Google Checkout Play! module
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README.textile

play-googlecheckout

Integrate Google Checkout into your Play application.

Installation

Module installation

Note: this step won’t actually work until we’re up in the module repository. In the meantime you can clone this repository and build the module yourself.

Install the googlecheckout module from the modules repository:

play install googlecheckout

Configuring the module

Add the following to your dependencies.yml to enable it:

require:
    - play
    - play -> googlecheckout 0.1

Add the routes into your routes file to enable the Google Checkout callback:

*    /    module:googlecheckout

Configure your application by adding the following settings to your application.conf:

# Google checkout
googlecheckout.merchantid=**your_sandbox_merchant_id**
googlecheckout.merchantkey=**your_sandbox_merchant_key**
%prod.googlecheckout.merchantid=**your_production_merchant_id**
%prod.googlecheckout.merchantkey=**your_production_merchant_key**
%prod.googlecheckout.sandbox=false

You can optionally supply a googlecheckout.currency to use a different currency than USD.

Usage

Submitting orders

The googlecheckout module relies on the Google Checkout SDK to interact with Google Checkout. To submit orders you do it the same way you normally would with the SDK, except you can use the GoogleCheckoutApiFactory.build() factory method to create an instance of the Checkout API using the settings from your Play application.conf.

A basic example:

public class Basket extends QuidsinController {
  public static void checkout() {
    ApiContext api = null;
    
    try {
      api = GoogleCheckoutApiFactory.build();
    } catch (GoogleCheckoutInitializationException ex) {
      error(ex);
    }
    
    CartPoster.CheckoutShoppingCartBuilder cart = api.cartPoster().makeCart();
    cart.addItem("Test item", "An item for testing", 10.50, 1);

    CheckoutRedirect checkoutRedirect = cart.buildAndPost();
    String redirectUrl = checkoutRedirect.getRedirectUrl();

    redirect(redirectUrl);
  }
}

What that Controller does is create the Google Checkout API context, build a cart, then add a single item to the cart. The cart.buildAndPost() method-call submits the cart to Google Checkout, and they will respond with a redirect URL which you send your users to; this URL is where they’ll complete the transaction on Google’s servers.

That’s it as far as creating orders is concerned. You can leave it at that and use Google’s merchant tools to manage all your orders; however, if you need to be notified about when orders are created, authorised, declined etc then read on.

Receiving notifications from Google Checkout

The Google Checkout API works by POSTing you notifications to a specific publicly available URL on your website. When you receive one of these POSTs from Google, you can update the state of your system based on what they say.

The googlecheckout module exposes a fixed URL at /google-checkout-callback which Google will POST to. Make sure you configure your Google Checkout account to post to this URL (should be https://your-application.com/google-checkout-callback). Also, make sure your Callback contents are set to “Notification Serial Number” and your API version to at least 2.5.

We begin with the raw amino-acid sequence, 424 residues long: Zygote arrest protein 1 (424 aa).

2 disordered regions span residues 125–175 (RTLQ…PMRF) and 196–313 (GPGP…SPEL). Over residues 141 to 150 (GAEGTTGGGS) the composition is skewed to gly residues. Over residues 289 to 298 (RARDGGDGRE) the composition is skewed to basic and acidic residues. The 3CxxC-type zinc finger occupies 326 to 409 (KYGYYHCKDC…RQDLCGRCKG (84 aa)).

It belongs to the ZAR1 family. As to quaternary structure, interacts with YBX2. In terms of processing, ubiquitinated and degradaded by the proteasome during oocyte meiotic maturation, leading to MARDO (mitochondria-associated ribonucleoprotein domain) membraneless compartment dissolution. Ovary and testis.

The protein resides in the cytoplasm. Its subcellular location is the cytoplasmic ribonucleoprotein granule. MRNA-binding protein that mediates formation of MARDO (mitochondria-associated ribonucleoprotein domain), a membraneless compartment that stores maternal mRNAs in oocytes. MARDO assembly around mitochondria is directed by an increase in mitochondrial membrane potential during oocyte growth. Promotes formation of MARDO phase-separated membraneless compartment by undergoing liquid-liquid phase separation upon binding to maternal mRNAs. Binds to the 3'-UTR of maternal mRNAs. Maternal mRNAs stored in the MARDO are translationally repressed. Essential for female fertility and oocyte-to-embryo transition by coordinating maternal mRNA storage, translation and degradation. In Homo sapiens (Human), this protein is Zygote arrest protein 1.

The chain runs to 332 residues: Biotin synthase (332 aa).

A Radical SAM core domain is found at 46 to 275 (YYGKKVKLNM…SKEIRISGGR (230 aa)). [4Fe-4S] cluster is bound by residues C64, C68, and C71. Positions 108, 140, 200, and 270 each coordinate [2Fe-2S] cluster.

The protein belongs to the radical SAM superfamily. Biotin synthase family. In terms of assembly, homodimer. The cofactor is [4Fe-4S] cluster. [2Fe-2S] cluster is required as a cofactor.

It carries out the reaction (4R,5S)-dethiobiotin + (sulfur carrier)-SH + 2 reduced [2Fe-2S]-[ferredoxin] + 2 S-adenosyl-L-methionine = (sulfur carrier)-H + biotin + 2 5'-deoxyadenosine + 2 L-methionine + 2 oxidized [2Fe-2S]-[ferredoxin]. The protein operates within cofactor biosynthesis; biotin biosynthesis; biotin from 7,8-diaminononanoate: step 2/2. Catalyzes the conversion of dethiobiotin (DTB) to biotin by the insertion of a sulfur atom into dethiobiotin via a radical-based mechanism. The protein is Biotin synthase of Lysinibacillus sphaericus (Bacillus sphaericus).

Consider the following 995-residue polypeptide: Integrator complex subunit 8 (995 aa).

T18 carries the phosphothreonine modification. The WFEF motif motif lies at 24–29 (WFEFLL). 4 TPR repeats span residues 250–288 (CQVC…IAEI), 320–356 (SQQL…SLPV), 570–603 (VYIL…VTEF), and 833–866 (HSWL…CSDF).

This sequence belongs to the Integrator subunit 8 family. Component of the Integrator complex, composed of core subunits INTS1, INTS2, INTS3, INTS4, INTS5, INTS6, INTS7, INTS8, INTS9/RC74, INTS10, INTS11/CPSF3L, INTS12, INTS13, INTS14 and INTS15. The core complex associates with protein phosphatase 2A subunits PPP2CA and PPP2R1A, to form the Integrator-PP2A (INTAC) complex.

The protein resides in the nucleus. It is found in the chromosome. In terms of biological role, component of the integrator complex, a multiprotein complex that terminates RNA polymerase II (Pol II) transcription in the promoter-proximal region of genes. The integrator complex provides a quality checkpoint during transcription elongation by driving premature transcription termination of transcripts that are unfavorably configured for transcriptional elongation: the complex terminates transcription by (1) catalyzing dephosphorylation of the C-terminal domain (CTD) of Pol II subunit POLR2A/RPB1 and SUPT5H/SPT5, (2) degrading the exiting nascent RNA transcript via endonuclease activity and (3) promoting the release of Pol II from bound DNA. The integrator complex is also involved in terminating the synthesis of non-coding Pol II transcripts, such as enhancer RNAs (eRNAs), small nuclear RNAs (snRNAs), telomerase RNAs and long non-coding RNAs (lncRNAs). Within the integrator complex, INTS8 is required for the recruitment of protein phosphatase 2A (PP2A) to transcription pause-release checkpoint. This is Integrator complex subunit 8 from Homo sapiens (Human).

By default the googlecheckout module doesn’t do anything with incoming notifications from Google, this may change in the future but right now it seems everybody’s usage differs at this point so it’s best to leave it up to the individual implementor. To handle notifications you need to extend the GoogleCheckout.NotificationHandler class in a very similar way to how the Secure module works.

For example:

public class MyPaymentNotificationHandler extends GoogleCheckout.NotificationHandler {}

At a minimum you should implement the boolean alreadyHandled(String serialNumber, OrderSummary orderSummary, Notification notification) and static void rememberSerialNumber(String serialNumber, OrderSummary orderSummary, Notification notification) methods, which are required for Google Checkout notifications to function correctly.

In short, implement the rememberSerialNumber method by saving the serial number in a database table, then implement the alreadyHandled method by looking up in that table whether there’s already a row in there for the supplied serial number. From there you can start overriding the other methods to react to new orders being created, orders being authorised, charged, refunded, etc…

If you follow the Google Checkout Custom Processing tutorial you should be able to figure most of the rest of this out.

All the methods which are available to override are in the NotificationHandler nested class within GoogleCheckout.java (around line 105).

Bugs etc…

The googlecheckout module is provided as-is with no warranty or even expectation that it will work for you. It’s been extracted from an in-house solution and only tested on our one system. Feel free to raise issues on our Github repository.

History

  • v0.1: Initial version, nothing too fancy